kidney stones

Scientific research, folks in white lab coats, gleaming laboratories, occasional Eureka moments interspersed with hours of work – still sounds interesting if not glamorous. But sometimes, science requires more dedication, more sacrifice. Two physicians made the effort studying the effect of Thunder Mountain, a Disney World roller coaster, on kidney stones – small crystals that form in your kidneys. 

The study

The authors built a 3-D model of a kidney and ureter, the anatomic tube that connects the kidney to the bladder. The model faithfully recreated the kidney's "collection system," the pathway a kidney stone takes as it follows urine out of the body. They wanted to know whether these crystals or stones would move because of outside forces, like those...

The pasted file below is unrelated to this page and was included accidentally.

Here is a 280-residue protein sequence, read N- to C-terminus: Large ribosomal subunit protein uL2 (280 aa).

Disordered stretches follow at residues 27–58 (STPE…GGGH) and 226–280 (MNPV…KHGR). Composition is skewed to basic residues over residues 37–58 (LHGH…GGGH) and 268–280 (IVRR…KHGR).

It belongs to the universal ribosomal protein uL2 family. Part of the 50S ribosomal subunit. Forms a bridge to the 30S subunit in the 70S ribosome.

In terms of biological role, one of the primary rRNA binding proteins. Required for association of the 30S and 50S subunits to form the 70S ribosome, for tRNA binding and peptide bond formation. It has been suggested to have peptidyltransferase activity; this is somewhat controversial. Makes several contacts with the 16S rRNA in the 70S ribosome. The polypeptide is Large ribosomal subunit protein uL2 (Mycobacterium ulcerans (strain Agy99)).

Kidney stones from Wikipedia

Have you, or a loved one, ever had a kidney stone?

You're not sure? Well then the answer is "no," because these little crystals feel like razor blades and the pain they cause is excruciating so you'd know if anyone you knew had had one.

Data says that one in 10 of us will eventually have kidney stones (or more than one case of it), and that about 500,000 Americans wind up in ERs each year.

The three most common causes of kidney stones (medical name: nephrolithiasis...